Although this concept may seem weird to us today, microfilm used to be a very compelling way of storing and distributing documents. By optically reducing them to a few percent of their original size, hundreds of pages can be stored on a single high-resolution film. A box of the above-mentioned film can store texts and images equivalent to several GB, and only a relatively simple projector can read them.
As [Joerg Hoppe] Explained in his article on automatic microfilm scannerIn the 1970s and 1980s, companies such as Digital Equipment Corporation (DEC) widely used this technology to distribute manuals, schematics and even source code to their service departments. Fortunately, this means that hard copies of all this valuable information remain intact decades after DEC was released. Of course, the downside is that the microfilm viewer is not something you can buy at your local Big Box electronics store now. To make this information accessible to present and future generations, it needs to be digitized.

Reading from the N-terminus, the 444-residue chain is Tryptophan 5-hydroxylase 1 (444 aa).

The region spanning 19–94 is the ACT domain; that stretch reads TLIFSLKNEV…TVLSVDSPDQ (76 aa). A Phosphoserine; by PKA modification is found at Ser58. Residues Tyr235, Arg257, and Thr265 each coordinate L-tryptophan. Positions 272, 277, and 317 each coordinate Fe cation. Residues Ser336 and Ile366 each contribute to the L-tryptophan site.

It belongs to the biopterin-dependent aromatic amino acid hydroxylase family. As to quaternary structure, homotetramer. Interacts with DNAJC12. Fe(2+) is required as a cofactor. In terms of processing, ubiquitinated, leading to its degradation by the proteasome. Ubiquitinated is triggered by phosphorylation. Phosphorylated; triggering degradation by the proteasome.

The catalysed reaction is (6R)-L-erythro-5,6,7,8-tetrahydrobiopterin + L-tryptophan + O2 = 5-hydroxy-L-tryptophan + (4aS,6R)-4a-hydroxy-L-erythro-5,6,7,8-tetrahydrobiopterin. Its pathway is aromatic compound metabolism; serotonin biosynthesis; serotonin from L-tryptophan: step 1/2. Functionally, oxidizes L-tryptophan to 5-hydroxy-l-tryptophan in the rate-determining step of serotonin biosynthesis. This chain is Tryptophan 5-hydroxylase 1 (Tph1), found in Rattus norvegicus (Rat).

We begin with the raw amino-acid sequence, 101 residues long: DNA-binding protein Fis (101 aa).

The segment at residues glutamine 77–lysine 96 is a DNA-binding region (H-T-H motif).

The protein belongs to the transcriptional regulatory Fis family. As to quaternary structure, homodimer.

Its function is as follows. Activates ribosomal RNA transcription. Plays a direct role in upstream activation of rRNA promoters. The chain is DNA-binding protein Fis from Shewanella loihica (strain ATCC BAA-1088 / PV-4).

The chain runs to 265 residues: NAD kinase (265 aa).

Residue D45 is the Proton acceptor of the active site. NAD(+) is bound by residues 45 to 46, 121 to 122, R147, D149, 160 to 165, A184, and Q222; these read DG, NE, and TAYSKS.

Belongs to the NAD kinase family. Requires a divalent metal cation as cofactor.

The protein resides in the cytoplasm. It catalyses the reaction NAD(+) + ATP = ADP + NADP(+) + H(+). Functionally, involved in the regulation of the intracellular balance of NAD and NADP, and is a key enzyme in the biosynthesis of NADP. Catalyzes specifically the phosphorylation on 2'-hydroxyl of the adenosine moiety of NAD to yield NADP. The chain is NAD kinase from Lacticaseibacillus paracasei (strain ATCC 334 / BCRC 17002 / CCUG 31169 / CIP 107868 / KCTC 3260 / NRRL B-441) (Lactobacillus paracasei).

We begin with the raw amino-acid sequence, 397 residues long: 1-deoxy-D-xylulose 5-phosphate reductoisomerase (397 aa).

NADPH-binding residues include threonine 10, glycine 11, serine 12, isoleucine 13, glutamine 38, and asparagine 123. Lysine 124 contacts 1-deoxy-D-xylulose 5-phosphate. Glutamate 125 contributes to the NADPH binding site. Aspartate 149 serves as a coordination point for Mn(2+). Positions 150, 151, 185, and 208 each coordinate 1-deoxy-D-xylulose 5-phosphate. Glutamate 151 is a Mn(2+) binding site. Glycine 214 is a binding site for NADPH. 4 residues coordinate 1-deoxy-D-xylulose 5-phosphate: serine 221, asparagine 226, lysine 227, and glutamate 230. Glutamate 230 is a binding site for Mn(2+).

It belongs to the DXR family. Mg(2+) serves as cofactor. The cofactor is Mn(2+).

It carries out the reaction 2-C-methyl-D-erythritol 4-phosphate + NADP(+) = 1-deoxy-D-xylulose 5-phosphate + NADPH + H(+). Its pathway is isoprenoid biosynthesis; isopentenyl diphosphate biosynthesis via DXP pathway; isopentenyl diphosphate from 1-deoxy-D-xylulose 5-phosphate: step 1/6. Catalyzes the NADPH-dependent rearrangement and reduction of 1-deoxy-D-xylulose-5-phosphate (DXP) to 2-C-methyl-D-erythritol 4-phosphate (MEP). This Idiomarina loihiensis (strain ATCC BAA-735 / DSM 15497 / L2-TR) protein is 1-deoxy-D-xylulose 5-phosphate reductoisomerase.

[Joerg] Please note that there are some commercial services that can do this for you, but the price is too high to be practical for amateurs. The same is true for turnkey microfilm scanners. This is why he specially developed this hardware and software system to digitize DEC files. The user enters the information written on the top of the microfilm into the software, and then places it on a machine based on an inexpensive 3D printer.
The device moves the Canon digital SLR camera and an appropriate magnifying glass on the film in two dimensions, uses the Z axis to fine-tune the focus, and then commands the camera to take an image of each page. The images are then cleaned up through various filters and compiled into PDFs that can be easily viewed on modern hardware. Digital documents can be further run through optical character recognition (OCR), so text can be easily searched and manipulated. In the video after the break, you can see that the whole process is quite complicated, but once you enter the workflow, [Joerg] Said his scanner can digitize 100 pages in about 10 minutes.
If you have a large number of microfilm documents to go through, such a machine is invaluable, but if you only have one or two pages, you want to take a look, [CuriousMarc] Using a digital microscope and salvaged light box to assemble a simple device should be able to work in a critical juncture.